# 5 Minute Math Lesson: What is a Jacobian and what is it good for?

In Tensor Calculus, a Jacobian is a matrix defined as where the 's are a new coordinate system defined in terms of the original coordinate system, the 's. (Note that we are using subscripts, denotes the second element of the vector.) The determinant of this matrix is important because this represents the constant of proportionality between volumes in the old coordinates and in the new coordinates. As a simple example polar coordinates is the transformation . When we want to perform an integration in cartesian coordinates by transforming into polar coordinates, we write , the factor of is precisely the Jacobian. So in general, to convert an integral in the coordinate system to the coordinate system we have where and .

In differential equation theory, the Jacobian matrix plays a key role in defining the stability of solutions. As a simple example, consider the matrix ordinary differential equation where . Because this is a linear system, the solution will always be a linear combination of exponentials where are the eigenvectors and are the eigenvalues, and is time, which is positive. Since , we must have for the solution to decay to a steady state. If this is violated for any then that exponential "blows up" as , since it is an exponential with an ever-increasing postive argument. Note that if the eigenvalues are complex then the imaginary part of the eigenvalue is related to the oscillatory part of the solution.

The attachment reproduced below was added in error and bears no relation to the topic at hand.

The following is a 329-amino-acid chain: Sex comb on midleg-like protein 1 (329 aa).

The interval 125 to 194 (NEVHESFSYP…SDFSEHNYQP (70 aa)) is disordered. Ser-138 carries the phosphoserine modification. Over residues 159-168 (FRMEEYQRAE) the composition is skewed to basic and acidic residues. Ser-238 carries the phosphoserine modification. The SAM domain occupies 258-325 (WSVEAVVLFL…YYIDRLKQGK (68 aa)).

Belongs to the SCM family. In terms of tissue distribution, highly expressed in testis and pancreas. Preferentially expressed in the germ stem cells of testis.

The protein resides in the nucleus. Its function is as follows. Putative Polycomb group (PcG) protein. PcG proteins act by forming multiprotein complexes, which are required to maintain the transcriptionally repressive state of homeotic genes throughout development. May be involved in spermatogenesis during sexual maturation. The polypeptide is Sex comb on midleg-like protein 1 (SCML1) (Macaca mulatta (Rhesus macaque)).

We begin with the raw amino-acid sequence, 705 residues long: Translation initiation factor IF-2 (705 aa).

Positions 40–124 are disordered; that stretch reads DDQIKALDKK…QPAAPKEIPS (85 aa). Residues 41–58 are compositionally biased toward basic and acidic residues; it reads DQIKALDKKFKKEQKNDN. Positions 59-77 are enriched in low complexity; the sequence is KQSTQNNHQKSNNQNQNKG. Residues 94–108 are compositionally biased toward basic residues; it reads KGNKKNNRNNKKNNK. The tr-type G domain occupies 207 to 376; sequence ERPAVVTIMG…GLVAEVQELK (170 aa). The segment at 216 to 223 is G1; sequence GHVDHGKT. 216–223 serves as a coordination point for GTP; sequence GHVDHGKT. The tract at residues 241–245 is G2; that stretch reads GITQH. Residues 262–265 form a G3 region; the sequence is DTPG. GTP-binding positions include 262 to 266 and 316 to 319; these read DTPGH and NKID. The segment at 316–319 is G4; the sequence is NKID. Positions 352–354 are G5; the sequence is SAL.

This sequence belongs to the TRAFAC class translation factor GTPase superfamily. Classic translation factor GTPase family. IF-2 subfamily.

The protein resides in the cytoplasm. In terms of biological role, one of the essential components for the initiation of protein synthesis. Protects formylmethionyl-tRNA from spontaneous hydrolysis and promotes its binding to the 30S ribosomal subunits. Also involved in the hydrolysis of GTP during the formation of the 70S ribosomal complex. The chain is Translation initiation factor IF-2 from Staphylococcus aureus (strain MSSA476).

A would be called an unstable eigenvalue of the system and also forms part of the vector space called the unstable manifold. Instability is defined as the tendency for a system to shoot away from a certain state when it is slightly disturbed (perturbed) from that state. Stability is the feature of a system to come back to a certain state if it is slightly perturbed from that state.

Stability has important consequences for applications, because it can determine if your chemical/combustion reaction will go out of control, of if the species in your mathematical model go extinct, etc, depending on what the differential equations describe. Whatever your equations describe, knowing if the solutions are stable is pretty important and usually the first step of an analysis. If you have stable solutions, then you can reasonably trust numerics but if you are trying to numerically simulate an unstable solution of an equation, you must be much more careful. In these situations you want to use specialized integration algorithms that preserve certain properties of your solutions, like if it is symplectic. More about this later!